Wednesday, February 21, 2007

Courage, Snipers and Riots, a website dedicated to listing state and local police officers who have authored books, added five police officers and one civilian police employee to the growing list of police officers turned authors.

Thomas G. Dempsey of the San Francisco Police Department researched the deaths of the 92 San Francisco police officers killed in the line of duty between 1878 and 1994, and authored the book Men of Courage: San Francisco Police Officers.

Curt Nelson has been a San Francisco Police Department police officer, a member of the Screen Actor's Guild and a negotiator for Rockefeller Center, Inc. in New York City. Curt has authored Darkstar and Heart of the Hunter. According to the book description, Darkstar “is a novel of sex, violence, murder and revenge, set in San Francisco and Hawaii, spanning a time period of twenty years before coming full circle.”

Peter E. Laksbergs was born in Wisconsin. While in the U.S. military, he received law enforcement training, ground defense tactics, and special weapons training. He is currently a police officer with the San Antonio Police Department (Texas). Laksbergs first novel is Scope of Lie: A Sniper’s Diary, is the story of a young man who enters the military, “learns quickly and respects authority, and is a great shot.” According to the book description, “these attributes do not go unnoticed.” And, the main character ultimately learns to “hit the target, confirm the kill and get home” for the "The Agency." Years, missions and lies pile up until there is one “lie in particular that Pete (the main character) cannot ignore-that what he is doing is in the name of national security. But the next mission targets Pete and his family. This time, Pete has to make sure that this mission does not succeed.”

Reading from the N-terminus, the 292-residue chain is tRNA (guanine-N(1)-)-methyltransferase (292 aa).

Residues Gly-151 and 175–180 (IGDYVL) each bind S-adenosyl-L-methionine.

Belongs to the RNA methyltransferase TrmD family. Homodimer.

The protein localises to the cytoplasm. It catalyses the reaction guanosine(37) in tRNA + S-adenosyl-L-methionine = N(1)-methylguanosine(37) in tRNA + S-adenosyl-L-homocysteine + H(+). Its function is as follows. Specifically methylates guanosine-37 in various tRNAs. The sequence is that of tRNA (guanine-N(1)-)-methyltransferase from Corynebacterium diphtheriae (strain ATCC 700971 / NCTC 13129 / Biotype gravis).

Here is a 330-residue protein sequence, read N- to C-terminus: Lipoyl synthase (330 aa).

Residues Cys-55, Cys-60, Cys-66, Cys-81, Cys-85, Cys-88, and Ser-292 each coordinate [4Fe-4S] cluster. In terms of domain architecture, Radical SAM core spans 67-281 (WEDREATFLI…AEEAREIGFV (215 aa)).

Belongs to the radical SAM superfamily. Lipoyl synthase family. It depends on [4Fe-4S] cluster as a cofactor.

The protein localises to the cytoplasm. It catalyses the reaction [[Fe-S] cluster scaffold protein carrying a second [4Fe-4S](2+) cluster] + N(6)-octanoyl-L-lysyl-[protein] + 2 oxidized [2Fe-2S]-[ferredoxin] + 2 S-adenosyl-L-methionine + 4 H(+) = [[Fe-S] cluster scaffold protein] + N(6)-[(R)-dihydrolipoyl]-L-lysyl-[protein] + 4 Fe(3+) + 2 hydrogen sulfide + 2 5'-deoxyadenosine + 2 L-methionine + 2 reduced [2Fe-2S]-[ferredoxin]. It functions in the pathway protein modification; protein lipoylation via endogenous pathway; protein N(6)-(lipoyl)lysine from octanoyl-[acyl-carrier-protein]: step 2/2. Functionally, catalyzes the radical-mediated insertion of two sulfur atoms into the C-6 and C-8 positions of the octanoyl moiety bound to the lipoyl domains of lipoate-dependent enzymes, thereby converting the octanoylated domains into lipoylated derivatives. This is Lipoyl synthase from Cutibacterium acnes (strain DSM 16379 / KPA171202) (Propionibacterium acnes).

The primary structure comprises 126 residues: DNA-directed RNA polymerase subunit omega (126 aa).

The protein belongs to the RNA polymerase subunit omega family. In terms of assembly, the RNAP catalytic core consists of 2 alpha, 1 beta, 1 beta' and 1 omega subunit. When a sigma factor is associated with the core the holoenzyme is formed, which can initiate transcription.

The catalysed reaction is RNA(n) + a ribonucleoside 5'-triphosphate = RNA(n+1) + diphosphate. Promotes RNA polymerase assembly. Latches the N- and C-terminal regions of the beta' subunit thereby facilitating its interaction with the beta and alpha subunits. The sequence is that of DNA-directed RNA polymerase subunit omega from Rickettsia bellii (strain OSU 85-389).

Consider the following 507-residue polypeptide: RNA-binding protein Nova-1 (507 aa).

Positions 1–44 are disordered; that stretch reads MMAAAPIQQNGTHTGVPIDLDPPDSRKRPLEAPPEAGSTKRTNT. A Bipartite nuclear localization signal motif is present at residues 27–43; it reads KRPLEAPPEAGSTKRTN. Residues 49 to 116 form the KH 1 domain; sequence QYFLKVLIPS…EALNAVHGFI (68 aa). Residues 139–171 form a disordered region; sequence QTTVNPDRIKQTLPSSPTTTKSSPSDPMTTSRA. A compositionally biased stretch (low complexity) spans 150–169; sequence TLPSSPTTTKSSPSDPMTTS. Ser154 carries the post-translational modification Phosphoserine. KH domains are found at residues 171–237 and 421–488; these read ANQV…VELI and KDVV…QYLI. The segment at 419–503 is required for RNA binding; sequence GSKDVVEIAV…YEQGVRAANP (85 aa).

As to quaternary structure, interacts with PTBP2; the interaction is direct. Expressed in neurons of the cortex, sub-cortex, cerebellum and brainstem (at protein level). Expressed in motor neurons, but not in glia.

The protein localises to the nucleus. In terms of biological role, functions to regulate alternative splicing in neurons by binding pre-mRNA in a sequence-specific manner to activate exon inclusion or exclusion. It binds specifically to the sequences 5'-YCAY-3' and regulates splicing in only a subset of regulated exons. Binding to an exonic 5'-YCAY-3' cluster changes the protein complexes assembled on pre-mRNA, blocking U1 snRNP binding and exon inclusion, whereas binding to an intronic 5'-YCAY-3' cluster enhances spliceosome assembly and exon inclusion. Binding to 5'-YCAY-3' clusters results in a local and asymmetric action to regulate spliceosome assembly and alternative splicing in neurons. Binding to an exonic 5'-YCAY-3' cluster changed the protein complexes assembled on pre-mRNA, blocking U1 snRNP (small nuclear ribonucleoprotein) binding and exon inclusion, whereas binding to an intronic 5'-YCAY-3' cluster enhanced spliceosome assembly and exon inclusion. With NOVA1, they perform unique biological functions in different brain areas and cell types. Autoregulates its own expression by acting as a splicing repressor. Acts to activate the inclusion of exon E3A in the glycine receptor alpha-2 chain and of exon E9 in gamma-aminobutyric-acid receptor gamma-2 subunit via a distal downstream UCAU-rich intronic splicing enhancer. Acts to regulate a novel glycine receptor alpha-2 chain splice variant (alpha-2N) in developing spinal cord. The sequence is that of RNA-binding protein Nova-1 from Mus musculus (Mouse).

Victor L. Short (retired) of the San Francisco Police Department explores his 32 year career in Only the Facts Ma’am.

Tom Owens, a former Los Angeles Police Department police officer wrote Lying Eyes: The Truth Behind the Corruption and Brutality of the Lapd and the Beating of Rodney King. According to Kirkus reviews, the book is “an inside look at the Rodney King case, the ensuing trials, and the L.A. riots that followed, by the private detective hired by King's attorney to investigate the police officers' conduct and provide security for the beleaguered beating victim. A former L.A. policeman, Owens does not claim to tell ``the Rodney King story,'' but rather, with the help of Hollywood writer Browning, to give ``the factual version.'' In reviewing his own 12 years on the LAPD (he's oddly vague as to dates, when he resigned and why, what he did prior to opening his agency, etc.), he contends that the violence demonstrated by the officers that night in March 1991 is systemic, and that there is a ``code of silence'' that helps ``explain the attitudes of some of the officers'' caught in the act on George Holliday's now famous videotape.”

As a former
Los Angeles Police Department police officer, Tom Owens was also added to the list at now hosts 340
police officers (representing 143 police departments) and their 765 books in six categories, there are also listings of United States federal law enforcement employees turned authors, international police officers who have written books and civilian police personnel who have written books.

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